I agree with DeaconJ who followed me. I get the feeling you're a fairly young guy. I have lived here 29 years of my adulthood. I'd say it's the "same but different". Honestly, I don't notice much difference between now and 10 years ago, but maybe that's just b/c I'm getting old, LOL!
Yea I guess I'm relatively young (24). I suppose it's much different for you and Deacon since you've lived in an area for a considerable amount of time. I'm giving an outsiders perspective of cities like Phoenix and to a lesser extent, Atlanta.
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Old 06-18-2009, 09:05 AM
Status: "Happy Halloween!" (set 5 days ago)
 
Location: Foot of the Rockies
69,122 posts, read 58,222,176 times
Reputation: 19671
Well, Phoenix is sprawly to a certain extent. But the newer developments have tiny lots and little vegetation on them. So they are learning.

I was thinking about the numbers for Denver. I think the reason the pop. density seems so low for the MSA is that the MSA includes Weld County; only the SW part of the county is actually part of the metro area. It goes all the way up to Wyoming, a huge county with not a lot of people. Also, some of the mountain counties are included (Clear Creek and I think one other) and they do have low pop. density. Again, only a few people who live in the areas closest to Denver are working in the metro area. Even Jefferson County, adjoioning Denver on the west side, is only dense until Golden or so, then it becomes pretty rural/mountainous. So these numbers should always be looked at with a grain of salt.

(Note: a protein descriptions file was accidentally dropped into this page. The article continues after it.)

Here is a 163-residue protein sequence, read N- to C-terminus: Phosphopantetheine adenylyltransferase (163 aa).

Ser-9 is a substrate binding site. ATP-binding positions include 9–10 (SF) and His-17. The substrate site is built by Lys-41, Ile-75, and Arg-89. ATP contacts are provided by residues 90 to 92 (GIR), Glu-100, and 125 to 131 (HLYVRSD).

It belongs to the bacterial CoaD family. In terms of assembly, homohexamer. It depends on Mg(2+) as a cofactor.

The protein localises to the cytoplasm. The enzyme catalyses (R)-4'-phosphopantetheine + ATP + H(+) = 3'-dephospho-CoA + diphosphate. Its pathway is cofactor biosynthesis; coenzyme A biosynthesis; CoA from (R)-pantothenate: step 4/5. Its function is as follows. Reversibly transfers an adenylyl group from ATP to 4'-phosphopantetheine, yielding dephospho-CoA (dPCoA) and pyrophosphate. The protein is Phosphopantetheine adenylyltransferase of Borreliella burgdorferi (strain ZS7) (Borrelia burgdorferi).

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Old 06-18-2009, 09:47 AM
 
Location: São Paulo
6,303 posts, read 7,493,597 times
Reputation: 3648